Actor Simon Pegg says 'Star Wars' fans are the 'most toxic at the moment'


Simon Pegg has played roles in 'Star Wars', 'Star Trek', 'Mission: Impossible' and 'Dr. Who'. Photo: AFP

Actor Simon Pegg has aligned himself with his fellow Trekkies and called Star Wars fans "the most toxic" fan base.

And Pegg knows a thing or two about die-hard fans. The 52-year-old actor has played roles in Star Wars, Star Trek, Mission: Impossible and Dr. Who.

Appearing on the Jim And Sam Sirius XM show July 14, Pegg was asked which franchise has the hardest fans to please.

"As someone who was kicked off about the prequels when they came out, the Star Wars fan base seems to be the most toxic at the moment," Pegg said. "I'm probably being very controversial to say that."

He then recalled the role he played in toxic Star Wars fandom when he lambasted actor Ahmed Best's performance as Jar Jar Binks in the franchise's 2000s prequel films. The criticism from around the Internet was so severe that Best even considered taking his own life as a result.

"I've apologised for the things I said about, you know, Jar Jar Binks because of course there was a (expletive) actor involved and he was getting a lot of flack and it wasn't, you know, a camp rabbit, it was a human being, and because it got a lot of hate, he suffered," Pegg said. "I feel terrible about being a part of that."

Best was not the only Star Wars actor to receive excessive online hate from fans.

As Pegg noted: "(In) Star Wars, there's suddenly a little bit more diversity and everyone's kicking off about it and it's really sad, you know?"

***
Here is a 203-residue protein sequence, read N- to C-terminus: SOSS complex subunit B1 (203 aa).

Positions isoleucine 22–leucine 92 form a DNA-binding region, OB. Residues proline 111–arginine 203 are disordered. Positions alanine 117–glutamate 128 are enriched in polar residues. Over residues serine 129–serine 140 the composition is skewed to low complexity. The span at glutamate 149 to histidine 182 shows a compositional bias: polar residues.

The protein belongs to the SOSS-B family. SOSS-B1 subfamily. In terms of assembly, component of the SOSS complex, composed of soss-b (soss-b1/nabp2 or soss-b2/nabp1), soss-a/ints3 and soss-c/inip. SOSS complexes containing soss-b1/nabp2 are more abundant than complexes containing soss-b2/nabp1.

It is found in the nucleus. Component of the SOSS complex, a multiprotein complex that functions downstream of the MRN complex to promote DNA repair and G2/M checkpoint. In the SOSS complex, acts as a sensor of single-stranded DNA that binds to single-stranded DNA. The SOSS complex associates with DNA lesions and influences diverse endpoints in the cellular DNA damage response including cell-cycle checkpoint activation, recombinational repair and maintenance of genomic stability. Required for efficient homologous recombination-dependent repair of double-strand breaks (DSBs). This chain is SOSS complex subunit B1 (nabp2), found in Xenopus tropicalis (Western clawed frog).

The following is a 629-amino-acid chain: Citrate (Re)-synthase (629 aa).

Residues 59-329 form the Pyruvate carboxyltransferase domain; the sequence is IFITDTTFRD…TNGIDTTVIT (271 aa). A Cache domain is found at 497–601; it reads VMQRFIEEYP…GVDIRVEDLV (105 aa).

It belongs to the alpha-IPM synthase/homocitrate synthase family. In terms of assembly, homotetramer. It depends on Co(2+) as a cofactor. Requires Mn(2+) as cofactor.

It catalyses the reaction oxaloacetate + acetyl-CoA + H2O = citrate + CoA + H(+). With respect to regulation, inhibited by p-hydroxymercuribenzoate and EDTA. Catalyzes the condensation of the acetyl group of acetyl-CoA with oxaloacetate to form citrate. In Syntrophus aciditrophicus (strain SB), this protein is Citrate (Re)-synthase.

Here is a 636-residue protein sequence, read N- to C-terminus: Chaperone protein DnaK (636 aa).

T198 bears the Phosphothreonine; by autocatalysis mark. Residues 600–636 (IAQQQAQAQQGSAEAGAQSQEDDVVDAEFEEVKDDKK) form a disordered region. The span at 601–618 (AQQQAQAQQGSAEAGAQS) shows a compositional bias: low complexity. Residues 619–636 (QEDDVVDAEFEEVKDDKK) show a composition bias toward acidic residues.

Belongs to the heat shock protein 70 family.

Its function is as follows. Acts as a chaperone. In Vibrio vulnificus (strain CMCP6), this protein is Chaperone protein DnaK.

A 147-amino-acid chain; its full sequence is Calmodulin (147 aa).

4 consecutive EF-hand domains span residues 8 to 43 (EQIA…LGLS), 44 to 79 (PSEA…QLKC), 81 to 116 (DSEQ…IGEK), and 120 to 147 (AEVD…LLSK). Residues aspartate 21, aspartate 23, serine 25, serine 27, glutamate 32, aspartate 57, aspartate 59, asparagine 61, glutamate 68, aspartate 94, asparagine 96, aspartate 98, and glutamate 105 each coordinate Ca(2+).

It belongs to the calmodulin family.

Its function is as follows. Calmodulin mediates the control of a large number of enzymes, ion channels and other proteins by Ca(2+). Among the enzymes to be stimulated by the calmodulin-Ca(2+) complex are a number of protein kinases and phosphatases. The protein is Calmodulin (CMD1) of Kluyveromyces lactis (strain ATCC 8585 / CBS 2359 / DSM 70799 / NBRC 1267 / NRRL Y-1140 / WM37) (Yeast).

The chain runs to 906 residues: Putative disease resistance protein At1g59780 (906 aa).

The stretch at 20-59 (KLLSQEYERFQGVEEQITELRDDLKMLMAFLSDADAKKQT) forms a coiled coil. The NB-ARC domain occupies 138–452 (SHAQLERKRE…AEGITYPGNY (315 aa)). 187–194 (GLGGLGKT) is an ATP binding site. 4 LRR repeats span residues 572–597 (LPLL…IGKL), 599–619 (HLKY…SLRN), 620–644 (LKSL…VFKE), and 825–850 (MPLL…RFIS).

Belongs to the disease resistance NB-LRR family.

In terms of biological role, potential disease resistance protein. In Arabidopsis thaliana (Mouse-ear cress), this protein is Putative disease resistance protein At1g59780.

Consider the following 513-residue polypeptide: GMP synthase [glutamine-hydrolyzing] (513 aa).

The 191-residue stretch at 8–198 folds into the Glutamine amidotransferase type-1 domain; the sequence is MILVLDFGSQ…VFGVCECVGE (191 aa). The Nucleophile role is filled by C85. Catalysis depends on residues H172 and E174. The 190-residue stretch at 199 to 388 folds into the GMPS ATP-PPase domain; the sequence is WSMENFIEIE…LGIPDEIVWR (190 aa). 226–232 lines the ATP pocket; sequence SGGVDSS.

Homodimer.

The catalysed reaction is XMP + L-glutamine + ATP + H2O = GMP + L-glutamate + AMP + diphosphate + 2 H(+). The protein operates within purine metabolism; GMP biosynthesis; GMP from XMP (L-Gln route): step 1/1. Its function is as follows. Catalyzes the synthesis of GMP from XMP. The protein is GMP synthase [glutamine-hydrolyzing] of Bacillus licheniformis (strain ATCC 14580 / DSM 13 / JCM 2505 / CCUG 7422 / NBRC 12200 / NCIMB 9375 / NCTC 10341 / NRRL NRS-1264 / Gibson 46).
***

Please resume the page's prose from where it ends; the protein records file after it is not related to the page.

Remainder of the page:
Following her role as Rose Tico in The Last Jedi, actor Kelly Marie Tran got so many hateful online comments that she removed her social media posts. Tran recalled the experience in a 2018 New York Times op-ed.

"Their words seemed to confirm what growing up as a woman and a person of colour already taught me: that I belonged in margins and spaces, valid only as a minor character in their lives and stories," Tran wrote.

In 2020, Tran's co-star John Boyega said that nonwhite Star Wars characters were "pushed to the side".

"(Disney) knew what to do with Daisy Ridley, (they) knew what to do with Adam Driver," he told British GQ. "(They) knew what to do with these other people, but when it came to Kelly Marie Tran, when it came to John Boyega, (they) know (nothing)."

Kelly Marie Tran and John Boyega in The Last Jedi. Photo: HandoutKelly Marie Tran and John Boyega in The Last Jedi. Photo: Handout

Most recently, Obi-Wan Kenobi star Moses Ingram was pummelled with racist messages following her appearance on the Disney+ show in May.

Ingram addressed the backlash and how it had affected her on Instagram.

"There's nothing anybody can do to stop this hate," she said. "I question what my purpose even is in being here in front of you saying this is happening. I think the thing that bothers me is this feeling I've had inside of myself that I've just got to shut up and take it. I'm not built like that."

The official Star Wars Twitter account came to Ingram's defense and stood by the casting decision.

"We are proud to welcome Moses Ingram to the Star Wars family and excited for Reva's story to unfold," the account wrote. "If anyone intends to make her feel in any way unwelcome, we have only one thing to say: we resist."

On the other end of the spectrum, Pegg praised the Star Trek franchise's long history of inclusion and its fandom's reflection of that welcoming nature.

"I find that Star Trek fans have always been very, very inclusive, you know? Star Trek is about diversity, it has been since 1966; it always was. There's no sort of like, 'Oh, you're suddenly being woke now?'" Pegg noted.

"Star Trek was woke from the beginning. You had a Japanese navigator, just after the Second World War, there was a Black woman on the deck in a position of authority. This is massively progressive."

In 1968, just one year after interracial marriage was declared legal by the US Supreme Court, Star Trek aired the first televised interracial kiss between William Shatner's Capt. James T. Kirk and Nichelle Nichols' Lt. Nyota Uhura. – Los Angeles Times/Tribune News Service

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